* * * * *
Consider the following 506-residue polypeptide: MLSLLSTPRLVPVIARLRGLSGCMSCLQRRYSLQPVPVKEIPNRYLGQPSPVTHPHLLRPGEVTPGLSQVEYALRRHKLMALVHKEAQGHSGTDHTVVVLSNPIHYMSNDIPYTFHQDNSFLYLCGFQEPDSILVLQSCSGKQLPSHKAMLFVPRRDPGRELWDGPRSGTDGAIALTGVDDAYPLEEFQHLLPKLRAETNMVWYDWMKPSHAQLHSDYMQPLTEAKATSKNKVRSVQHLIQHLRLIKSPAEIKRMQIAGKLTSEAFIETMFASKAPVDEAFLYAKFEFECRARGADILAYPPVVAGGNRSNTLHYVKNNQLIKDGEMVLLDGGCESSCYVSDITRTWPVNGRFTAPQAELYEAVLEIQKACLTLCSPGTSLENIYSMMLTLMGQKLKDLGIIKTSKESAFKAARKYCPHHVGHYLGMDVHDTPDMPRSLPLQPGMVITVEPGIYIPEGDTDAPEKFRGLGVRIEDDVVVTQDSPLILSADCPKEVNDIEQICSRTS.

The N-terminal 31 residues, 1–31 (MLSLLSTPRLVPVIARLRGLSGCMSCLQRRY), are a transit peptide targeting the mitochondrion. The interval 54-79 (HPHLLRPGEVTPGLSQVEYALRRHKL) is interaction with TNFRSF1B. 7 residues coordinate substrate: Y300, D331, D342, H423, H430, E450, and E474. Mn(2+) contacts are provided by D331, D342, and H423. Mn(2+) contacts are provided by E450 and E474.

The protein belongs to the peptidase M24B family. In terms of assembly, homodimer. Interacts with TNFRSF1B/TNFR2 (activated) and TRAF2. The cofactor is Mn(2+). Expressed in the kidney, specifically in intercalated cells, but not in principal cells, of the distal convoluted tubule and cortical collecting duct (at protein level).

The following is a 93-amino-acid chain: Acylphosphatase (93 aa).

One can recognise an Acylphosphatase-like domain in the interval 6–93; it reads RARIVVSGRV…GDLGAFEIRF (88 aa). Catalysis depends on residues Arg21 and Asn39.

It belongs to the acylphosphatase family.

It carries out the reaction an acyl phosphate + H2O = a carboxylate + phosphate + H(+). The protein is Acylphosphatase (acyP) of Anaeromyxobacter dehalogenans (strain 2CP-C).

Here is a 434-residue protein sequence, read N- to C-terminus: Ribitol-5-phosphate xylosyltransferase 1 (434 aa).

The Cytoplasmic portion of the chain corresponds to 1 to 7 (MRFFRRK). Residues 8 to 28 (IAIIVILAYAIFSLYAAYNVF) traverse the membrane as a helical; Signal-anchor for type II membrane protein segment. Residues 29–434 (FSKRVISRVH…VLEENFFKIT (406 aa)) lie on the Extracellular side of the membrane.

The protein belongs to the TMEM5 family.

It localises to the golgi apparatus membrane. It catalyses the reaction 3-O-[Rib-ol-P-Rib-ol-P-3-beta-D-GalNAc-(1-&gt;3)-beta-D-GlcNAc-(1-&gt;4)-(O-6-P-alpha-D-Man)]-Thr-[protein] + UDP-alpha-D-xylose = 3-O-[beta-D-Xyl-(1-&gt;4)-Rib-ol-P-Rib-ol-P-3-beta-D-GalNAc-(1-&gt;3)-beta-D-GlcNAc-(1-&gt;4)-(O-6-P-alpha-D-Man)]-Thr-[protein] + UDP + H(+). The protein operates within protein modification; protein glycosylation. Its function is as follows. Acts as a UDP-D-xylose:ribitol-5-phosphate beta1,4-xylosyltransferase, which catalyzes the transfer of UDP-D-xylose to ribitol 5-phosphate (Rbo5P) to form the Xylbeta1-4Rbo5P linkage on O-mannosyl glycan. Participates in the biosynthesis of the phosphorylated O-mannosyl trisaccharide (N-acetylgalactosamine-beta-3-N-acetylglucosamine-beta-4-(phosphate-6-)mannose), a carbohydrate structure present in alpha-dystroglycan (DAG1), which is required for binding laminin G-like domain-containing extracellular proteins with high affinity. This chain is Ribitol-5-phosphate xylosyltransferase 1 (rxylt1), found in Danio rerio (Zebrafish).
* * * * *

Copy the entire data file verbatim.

Consider the following 506-residue polypeptide: MLSLLSTPRLVPVIARLRGLSGCMSCLQRRYSLQPVPVKEIPNRYLGQPSPVTHPHLLRPGEVTPGLSQVEYALRRHKLMALVHKEAQGHSGTDHTVVVLSNPIHYMSNDIPYTFHQDNSFLYLCGFQEPDSILVLQSCSGKQLPSHKAMLFVPRRDPGRELWDGPRSGTDGAIALTGVDDAYPLEEFQHLLPKLRAETNMVWYDWMKPSHAQLHSDYMQPLTEAKATSKNKVRSVQHLIQHLRLIKSPAEIKRMQIAGKLTSEAFIETMFASKAPVDEAFLYAKFEFECRARGADILAYPPVVAGGNRSNTLHYVKNNQLIKDGEMVLLDGGCESSCYVSDITRTWPVNGRFTAPQAELYEAVLEIQKACLTLCSPGTSLENIYSMMLTLMGQKLKDLGIIKTSKESAFKAARKYCPHHVGHYLGMDVHDTPDMPRSLPLQPGMVITVEPGIYIPEGDTDAPEKFRGLGVRIEDDVVVTQDSPLILSADCPKEVNDIEQICSRTS.

The N-terminal 31 residues, 1–31 (MLSLLSTPRLVPVIARLRGLSGCMSCLQRRY), are a transit peptide targeting the mitochondrion. The interval 54-79 (HPHLLRPGEVTPGLSQVEYALRRHKL) is interaction with TNFRSF1B. 7 residues coordinate substrate: Y300, D331, D342, H423, H430, E450, and E474. Mn(2+) contacts are provided by D331, D342, and H423. Mn(2+) contacts are provided by E450 and E474.

The protein belongs to the peptidase M24B family. In terms of assembly, homodimer. Interacts with TNFRSF1B/TNFR2 (activated) and TRAF2. The cofactor is Mn(2+). Expressed in the kidney, specifically in intercalated cells, but not in principal cells, of the distal convoluted tubule and cortical collecting duct (at protein level).

The following is a 93-amino-acid chain: Acylphosphatase (93 aa).

One can recognise an Acylphosphatase-like domain in the interval 6–93; it reads RARIVVSGRV…GDLGAFEIRF (88 aa). Catalysis depends on residues Arg21 and Asn39.

It belongs to the acylphosphatase family.

It carries out the reaction an acyl phosphate + H2O = a carboxylate + phosphate + H(+). The protein is Acylphosphatase (acyP) of Anaeromyxobacter dehalogenans (strain 2CP-C).

Here is a 434-residue protein sequence, read N- to C-terminus: Ribitol-5-phosphate xylosyltransferase 1 (434 aa).

The Cytoplasmic portion of the chain corresponds to 1 to 7 (MRFFRRK). Residues 8 to 28 (IAIIVILAYAIFSLYAAYNVF) traverse the membrane as a helical; Signal-anchor for type II membrane protein segment. Residues 29–434 (FSKRVISRVH…VLEENFFKIT (406 aa)) lie on the Extracellular side of the membrane.

The protein belongs to the TMEM5 family.

It localises to the golgi apparatus membrane. It catalyses the reaction 3-O-[Rib-ol-P-Rib-ol-P-3-beta-D-GalNAc-(1-&gt;3)-beta-D-GlcNAc-(1-&gt;4)-(O-6-P-alpha-D-Man)]-Thr-[protein] + UDP-alpha-D-xylose = 3-O-[beta-D-Xyl-(1-&gt;4)-Rib-ol-P-Rib-ol-P-3-beta-D-GalNAc-(1-&gt;3)-beta-D-GlcNAc-(1-&gt;4)-(O-6-P-alpha-D-Man)]-Thr-[protein] + UDP + H(+). The protein operates within protein modification; protein glycosylation. Its function is as follows. Acts as a UDP-D-xylose:ribitol-5-phosphate beta1,4-xylosyltransferase, which catalyzes the transfer of UDP-D-xylose to ribitol 5-phosphate (Rbo5P) to form the Xylbeta1-4Rbo5P linkage on O-mannosyl glycan. Participates in the biosynthesis of the phosphorylated O-mannosyl trisaccharide (N-acetylgalactosamine-beta-3-N-acetylglucosamine-beta-4-(phosphate-6-)mannose), a carbohydrate structure present in alpha-dystroglycan (DAG1), which is required for binding laminin G-like domain-containing extracellular proteins with high affinity. This chain is Ribitol-5-phosphate xylosyltransferase 1 (rxylt1), found in Danio rerio (Zebrafish).